Within most business environments there are multiple IT systems. Each system is likely designed to fit the process of a certain area of the business eg. Sales processing or Production. It is rare that one business system covers the end to end processes of a business including the finance and HR requirements that all businesses have to manage. The consequence is that records are often repeated in the various systems. And when a record is updated it may need to be updated across a number of systems. Data integration allows for a controlled mechanism to be put in place to keep systems across the business in line with each other. As with most projects, planning is important and the setup of a data integration is no different. Covered below are tips on some aspects of a data integration that should be considered at the planning stage.
A mapping exercise to map the flow of data around the business is a good starting point. But also, a follow up to verify that all those data flows are necessary is also important. Especially with the introduction of GDPR rules it is important to ensure only necessary data is stored.
One-way or two-way
Establish if a one-way or two-way integration is required. Do new records only ever get generated from one start point? Can the detail of records get updated in multiple systems? What pieces of data might get updated? Are those pieces of data essential to the other systems? Even where records are changed, if the other systems do not make use of that information is there a need to send an update? Keep in mind that a one-way data integration is far simpler to manage.
Determine the Master System
With a one-way integration, the master system is easily identified as the source system. With a two-way integration, it is important that one of the systems is identified as the master. Dependent upon the setup of the integration, if a delay or error in processing occurs in one direction it is feasible that the most current value does not get stored in one system. Where such instances occur and values come into question it is important that a master system has already been identified so that an agreed value is identified and data conflicts resolved.
Frequency / triggers
During the initial requirements gathering exercise, the timeliness of data delivery should be noted. Whilst a user may have re-keyed data twice historically – is the second record actually needed in the second system immediately? Could updates be stored up and sent as a batch? When real-time updates are requested it is worth digging further into what “real time” really means to the user and what tolerances can be afforded. Answering these questions will also help with determining the most suitable integration tool. Once the frequency has been determined and the data integration put in place it is also important to ensure that the users are made aware of timings so that their expectations are correct.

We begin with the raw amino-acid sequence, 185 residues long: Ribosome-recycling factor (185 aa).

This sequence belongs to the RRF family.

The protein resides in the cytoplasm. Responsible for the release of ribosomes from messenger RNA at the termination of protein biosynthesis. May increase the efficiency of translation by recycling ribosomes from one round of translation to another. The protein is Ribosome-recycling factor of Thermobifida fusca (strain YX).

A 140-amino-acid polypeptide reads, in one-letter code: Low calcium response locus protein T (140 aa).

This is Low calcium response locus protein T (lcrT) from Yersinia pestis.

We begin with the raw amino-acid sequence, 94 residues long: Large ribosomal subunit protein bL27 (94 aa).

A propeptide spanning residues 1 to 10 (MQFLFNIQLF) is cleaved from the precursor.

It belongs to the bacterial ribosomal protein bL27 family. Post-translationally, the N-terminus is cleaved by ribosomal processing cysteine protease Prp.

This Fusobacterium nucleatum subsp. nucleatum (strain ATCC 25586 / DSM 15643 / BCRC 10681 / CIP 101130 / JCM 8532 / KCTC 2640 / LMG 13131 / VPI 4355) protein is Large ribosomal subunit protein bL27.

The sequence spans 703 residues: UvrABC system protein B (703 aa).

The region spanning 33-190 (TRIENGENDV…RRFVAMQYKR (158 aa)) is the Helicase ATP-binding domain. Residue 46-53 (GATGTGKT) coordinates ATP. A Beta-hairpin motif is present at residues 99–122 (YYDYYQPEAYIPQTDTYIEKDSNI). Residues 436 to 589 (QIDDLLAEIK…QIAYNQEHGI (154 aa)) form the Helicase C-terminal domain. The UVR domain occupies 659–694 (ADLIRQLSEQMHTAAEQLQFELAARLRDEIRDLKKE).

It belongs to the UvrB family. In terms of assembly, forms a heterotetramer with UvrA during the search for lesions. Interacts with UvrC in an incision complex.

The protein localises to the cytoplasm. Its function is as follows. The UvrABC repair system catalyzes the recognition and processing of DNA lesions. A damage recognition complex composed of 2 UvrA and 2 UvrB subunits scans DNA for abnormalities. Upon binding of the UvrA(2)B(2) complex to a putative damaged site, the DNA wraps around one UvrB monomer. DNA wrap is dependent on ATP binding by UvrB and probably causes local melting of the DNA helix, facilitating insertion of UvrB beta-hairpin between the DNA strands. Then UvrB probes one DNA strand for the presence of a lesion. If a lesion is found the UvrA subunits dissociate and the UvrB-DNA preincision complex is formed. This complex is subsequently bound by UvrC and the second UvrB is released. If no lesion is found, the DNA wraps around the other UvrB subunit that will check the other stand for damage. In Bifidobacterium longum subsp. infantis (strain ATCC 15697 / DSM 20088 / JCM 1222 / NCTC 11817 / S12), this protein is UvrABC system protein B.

When integrating systems, it is clearly imperative that the correct corresponding records are updated. To do this it is better to work with ID fields, as opposed to matching on text values. If the same ID field can be used across all the systems this is useful. Otherwise, cross-reference lists can be utilised to match record IDs. The situation that must be avoided is matching one to many records across systems. If duplicates have been noticed in a system before the integration is setup, then an exercise to eradicate them should be undertaken. Assistance in that area can be provided by QGate, see here.
Having decided what fields need updating it will be worthwhile checking that the underlying data types of them are the same or similar enough. The reason for this is that if they are not the same then values stored in one system may error when an attempt to post them in the second system is made. For example, a text value cannot be posted to a number type field.
In a similar vein to data types above, a check on the date formats should be made and a transformation during integration carried out if necessary eg. UK to US format. Whilst systems may display the dates, in the same manner, the way it is stored at database level may differ. Further considerations are needed for dates to include time zones and how each system stores the values. Some systems will always store the dates in UTC (Coordinated Universal Time) and display the dates in line with a user’s regional settings. The times will be especially important to some businesses where service level agreements are closely monitored. Even where a business is only sensitive to the day on which an event occurred the storage of date/times must be checked as an hour adjustment for daylight savings can have the effect of changing the date if the hour is 2300hrs.
When an integration is put in place some monitoring should be established as well. It can put IT on the back foot if they are reliant upon the users to flag up issues. Some monitoring and error reporting that notify a technical team is recommended.